In Typical 'Police State' Response, Cops Show Up With Guns Drawn After Friends Worried Chelsea Manning Was Near Suicide
Security footage filmed in U.S. military whistleblower Chelsea Manning’s apartment last week shows that police responded to calls about Manning’s well-being after she posted two tweets that alluded to a planned suicide attempt, by breaking into her home with their guns drawn.
The video encapsulates the U.S. criminal justice system’s inappropriate and often dangerous approach to Americans experiencing mental health crises, mental health experts told the Intercept, which obtained the footage.
The Montgomery County Police Department in Maryland confirmed with The Intercept that “concerned parties” had called about Manning’s safety on May 27 after she posted the troubling tweets, prompting police to conduct a “welfare check.”
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The video shows three officers holding their guns up, while another points a taser.
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Police Captain Paul Starks “failed to indicate whether the department sets guidelines on how to conduct welfare checks,” according to Micah Lee and Alice Speri at The Intercept.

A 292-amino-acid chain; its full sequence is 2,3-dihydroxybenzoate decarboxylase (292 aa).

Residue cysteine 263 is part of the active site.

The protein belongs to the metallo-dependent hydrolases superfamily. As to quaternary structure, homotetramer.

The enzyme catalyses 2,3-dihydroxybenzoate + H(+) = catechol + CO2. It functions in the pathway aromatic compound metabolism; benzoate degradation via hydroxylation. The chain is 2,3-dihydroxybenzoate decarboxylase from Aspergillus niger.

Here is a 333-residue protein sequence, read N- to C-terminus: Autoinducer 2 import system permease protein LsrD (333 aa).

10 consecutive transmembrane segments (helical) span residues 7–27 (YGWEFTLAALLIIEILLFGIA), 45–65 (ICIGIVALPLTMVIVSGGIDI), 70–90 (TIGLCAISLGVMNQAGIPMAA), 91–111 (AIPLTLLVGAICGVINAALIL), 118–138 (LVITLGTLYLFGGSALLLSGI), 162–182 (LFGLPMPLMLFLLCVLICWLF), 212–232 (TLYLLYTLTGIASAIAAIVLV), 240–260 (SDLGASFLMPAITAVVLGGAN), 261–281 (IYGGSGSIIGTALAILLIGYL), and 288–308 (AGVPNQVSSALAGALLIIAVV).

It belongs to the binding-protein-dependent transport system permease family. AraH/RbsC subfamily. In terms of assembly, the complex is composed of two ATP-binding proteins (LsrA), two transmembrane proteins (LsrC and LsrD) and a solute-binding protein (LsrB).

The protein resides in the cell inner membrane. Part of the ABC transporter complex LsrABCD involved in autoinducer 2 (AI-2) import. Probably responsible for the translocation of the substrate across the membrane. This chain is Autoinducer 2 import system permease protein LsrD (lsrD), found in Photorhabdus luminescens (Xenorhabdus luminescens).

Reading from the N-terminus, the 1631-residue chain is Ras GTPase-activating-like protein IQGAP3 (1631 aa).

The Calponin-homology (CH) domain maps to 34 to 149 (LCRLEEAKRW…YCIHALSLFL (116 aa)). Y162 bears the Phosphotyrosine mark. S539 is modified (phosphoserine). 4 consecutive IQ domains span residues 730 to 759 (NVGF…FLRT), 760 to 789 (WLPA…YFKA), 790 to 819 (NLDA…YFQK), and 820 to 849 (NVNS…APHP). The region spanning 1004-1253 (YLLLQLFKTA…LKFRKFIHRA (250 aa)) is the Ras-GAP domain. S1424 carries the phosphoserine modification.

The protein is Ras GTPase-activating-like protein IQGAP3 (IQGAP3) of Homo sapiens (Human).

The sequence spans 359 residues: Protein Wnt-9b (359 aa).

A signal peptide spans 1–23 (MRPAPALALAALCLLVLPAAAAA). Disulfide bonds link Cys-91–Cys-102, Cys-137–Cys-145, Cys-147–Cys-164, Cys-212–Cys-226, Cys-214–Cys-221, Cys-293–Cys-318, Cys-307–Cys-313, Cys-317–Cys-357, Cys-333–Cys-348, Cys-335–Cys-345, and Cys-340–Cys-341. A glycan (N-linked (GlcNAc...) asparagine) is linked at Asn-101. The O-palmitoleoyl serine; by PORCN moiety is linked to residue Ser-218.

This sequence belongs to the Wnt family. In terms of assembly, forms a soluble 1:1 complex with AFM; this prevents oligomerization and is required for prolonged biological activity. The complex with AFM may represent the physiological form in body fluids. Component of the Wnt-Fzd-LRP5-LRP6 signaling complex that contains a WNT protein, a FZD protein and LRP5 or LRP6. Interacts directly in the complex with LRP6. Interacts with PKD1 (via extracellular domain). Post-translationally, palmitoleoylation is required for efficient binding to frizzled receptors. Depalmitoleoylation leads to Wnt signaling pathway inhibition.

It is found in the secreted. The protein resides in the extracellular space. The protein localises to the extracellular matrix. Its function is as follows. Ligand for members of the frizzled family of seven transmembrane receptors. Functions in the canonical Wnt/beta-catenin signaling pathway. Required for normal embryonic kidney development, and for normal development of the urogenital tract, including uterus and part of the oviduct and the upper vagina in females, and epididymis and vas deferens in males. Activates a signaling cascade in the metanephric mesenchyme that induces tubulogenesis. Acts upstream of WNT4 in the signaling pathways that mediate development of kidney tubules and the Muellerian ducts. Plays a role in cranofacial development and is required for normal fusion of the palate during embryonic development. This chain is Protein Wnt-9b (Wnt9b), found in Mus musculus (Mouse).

The level of training police departments have for responding to calls involving people with mental health issues varies widely across the nation, Carl Takei, an attorney at the ACLU, told The Intercept.
“If a department provides no training or very little training on how to deal with situations involving a person in a mental health crisis, the officers are going to default to the training they received, which is very much based on a command-and-control culture,” Takei said.
Thankfully, said Manning’s friend who was on the phone with her that night, the U.S. Senate candidate was not at home when she posted the tweets.
“If Chelsea had been home when these cops arrived with guns drawn, she would be dead,” Janus Cassandra told The Intercept.
The officers’ apparent readiness to point their weapons at a person potentially on the verge of harming herself has been mirrored in recent police killings. According to the Washington Post, mental health issues played a role in about a quarter of the police killings of Americans in 2017.
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